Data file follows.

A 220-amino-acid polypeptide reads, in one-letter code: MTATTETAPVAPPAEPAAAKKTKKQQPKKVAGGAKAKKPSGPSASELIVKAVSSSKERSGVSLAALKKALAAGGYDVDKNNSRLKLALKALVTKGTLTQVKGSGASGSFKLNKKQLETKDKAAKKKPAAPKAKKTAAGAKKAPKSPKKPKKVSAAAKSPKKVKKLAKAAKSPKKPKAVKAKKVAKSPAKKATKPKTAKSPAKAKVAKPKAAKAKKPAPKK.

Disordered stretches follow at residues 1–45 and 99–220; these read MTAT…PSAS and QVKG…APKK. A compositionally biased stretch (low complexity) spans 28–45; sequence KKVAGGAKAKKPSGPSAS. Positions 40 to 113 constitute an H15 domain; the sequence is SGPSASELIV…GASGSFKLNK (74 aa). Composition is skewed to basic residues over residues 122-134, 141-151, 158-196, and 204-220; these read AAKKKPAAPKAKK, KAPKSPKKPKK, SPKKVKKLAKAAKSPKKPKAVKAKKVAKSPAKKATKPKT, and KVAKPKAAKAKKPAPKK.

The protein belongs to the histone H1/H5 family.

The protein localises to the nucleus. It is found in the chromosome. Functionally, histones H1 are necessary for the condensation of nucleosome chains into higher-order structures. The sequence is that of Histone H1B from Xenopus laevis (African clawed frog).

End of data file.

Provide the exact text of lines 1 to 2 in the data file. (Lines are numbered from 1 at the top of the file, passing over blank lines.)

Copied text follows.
A 220-amino-acid polypeptide reads, in one-letter code: MTATTETAPVAPPAEPAAAKKTKKQQPKKVAGGAKAKKPSGPSASELIVKAVSSSKERSGVSLAALKKALAAGGYDVDKNNSRLKLALKALVTKGTLTQVKGSGASGSFKLNKKQLETKDKAAKKKPAAPKAKKTAAGAKKAPKSPKKPKKVSAAAKSPKKVKKLAKAAKSPKKPKAVKAKKVAKSPAKKATKPKTAKSPAKAKVAKPKAAKAKKPAPKK.

Disordered stretches follow at residues 1–45 and 99–220; these read MTAT…PSAS and QVKG…APKK. A compositionally biased stretch (low complexity) spans 28–45; sequence KKVAGGAKAKKPSGPSAS. Positions 40 to 113 constitute an H15 domain; the sequence is SGPSASELIV…GASGSFKLNK (74 aa). Composition is skewed to basic residues over residues 122-134, 141-151, 158-196, and 204-220; these read AAKKKPAAPKAKK, KAPKSPKKPKK, SPKKVKKLAKAAKSPKKPKAVKAKKVAKSPAKKATKPKT, and KVAKPKAAKAKKPAPKK.